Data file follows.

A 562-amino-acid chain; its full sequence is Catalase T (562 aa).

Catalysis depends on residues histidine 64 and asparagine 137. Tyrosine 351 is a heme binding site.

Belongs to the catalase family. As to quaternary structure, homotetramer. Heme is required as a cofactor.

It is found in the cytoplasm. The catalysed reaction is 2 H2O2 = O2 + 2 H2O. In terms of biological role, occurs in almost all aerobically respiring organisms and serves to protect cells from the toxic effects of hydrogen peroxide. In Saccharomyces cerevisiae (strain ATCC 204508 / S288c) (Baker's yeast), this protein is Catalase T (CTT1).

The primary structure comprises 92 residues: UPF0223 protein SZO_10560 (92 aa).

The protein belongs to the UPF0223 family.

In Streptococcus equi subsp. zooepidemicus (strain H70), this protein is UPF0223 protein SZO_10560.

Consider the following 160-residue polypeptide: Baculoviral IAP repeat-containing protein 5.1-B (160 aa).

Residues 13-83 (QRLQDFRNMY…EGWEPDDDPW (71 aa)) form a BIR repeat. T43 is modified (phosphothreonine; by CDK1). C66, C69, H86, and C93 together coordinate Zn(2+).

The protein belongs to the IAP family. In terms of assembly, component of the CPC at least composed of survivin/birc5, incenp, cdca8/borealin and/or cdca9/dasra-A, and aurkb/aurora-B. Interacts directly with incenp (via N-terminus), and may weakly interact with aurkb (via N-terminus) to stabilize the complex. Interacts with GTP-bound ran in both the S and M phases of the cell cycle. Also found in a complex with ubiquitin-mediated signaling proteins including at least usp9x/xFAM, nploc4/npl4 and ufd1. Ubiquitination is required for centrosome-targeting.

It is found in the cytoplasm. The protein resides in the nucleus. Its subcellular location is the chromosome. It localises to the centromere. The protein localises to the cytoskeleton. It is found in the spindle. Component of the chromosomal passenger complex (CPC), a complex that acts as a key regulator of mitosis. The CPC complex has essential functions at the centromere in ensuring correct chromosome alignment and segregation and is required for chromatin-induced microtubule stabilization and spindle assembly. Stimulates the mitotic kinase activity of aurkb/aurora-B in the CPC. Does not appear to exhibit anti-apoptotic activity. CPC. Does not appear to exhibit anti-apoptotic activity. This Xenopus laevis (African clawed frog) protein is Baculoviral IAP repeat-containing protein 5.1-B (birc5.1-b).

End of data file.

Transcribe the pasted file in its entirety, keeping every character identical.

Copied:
A 562-amino-acid chain; its full sequence is Catalase T (562 aa).

Catalysis depends on residues histidine 64 and asparagine 137. Tyrosine 351 is a heme binding site.

Belongs to the catalase family. As to quaternary structure, homotetramer. Heme is required as a cofactor.

It is found in the cytoplasm. The catalysed reaction is 2 H2O2 = O2 + 2 H2O. In terms of biological role, occurs in almost all aerobically respiring organisms and serves to protect cells from the toxic effects of hydrogen peroxide. In Saccharomyces cerevisiae (strain ATCC 204508 / S288c) (Baker's yeast), this protein is Catalase T (CTT1).

The primary structure comprises 92 residues: UPF0223 protein SZO_10560 (92 aa).

The protein belongs to the UPF0223 family.

In Streptococcus equi subsp. zooepidemicus (strain H70), this protein is UPF0223 protein SZO_10560.

Consider the following 160-residue polypeptide: Baculoviral IAP repeat-containing protein 5.1-B (160 aa).

Residues 13-83 (QRLQDFRNMY…EGWEPDDDPW (71 aa)) form a BIR repeat. T43 is modified (phosphothreonine; by CDK1). C66, C69, H86, and C93 together coordinate Zn(2+).

The protein belongs to the IAP family. In terms of assembly, component of the CPC at least composed of survivin/birc5, incenp, cdca8/borealin and/or cdca9/dasra-A, and aurkb/aurora-B. Interacts directly with incenp (via N-terminus), and may weakly interact with aurkb (via N-terminus) to stabilize the complex. Interacts with GTP-bound ran in both the S and M phases of the cell cycle. Also found in a complex with ubiquitin-mediated signaling proteins including at least usp9x/xFAM, nploc4/npl4 and ufd1. Ubiquitination is required for centrosome-targeting.

It is found in the cytoplasm. The protein resides in the nucleus. Its subcellular location is the chromosome. It localises to the centromere. The protein localises to the cytoskeleton. It is found in the spindle. Component of the chromosomal passenger complex (CPC), a complex that acts as a key regulator of mitosis. The CPC complex has essential functions at the centromere in ensuring correct chromosome alignment and segregation and is required for chromatin-induced microtubule stabilization and spindle assembly. Stimulates the mitotic kinase activity of aurkb/aurora-B in the CPC. Does not appear to exhibit anti-apoptotic activity. CPC. Does not appear to exhibit anti-apoptotic activity. This Xenopus laevis (African clawed frog) protein is Baculoviral IAP repeat-containing protein 5.1-B (birc5.1-b).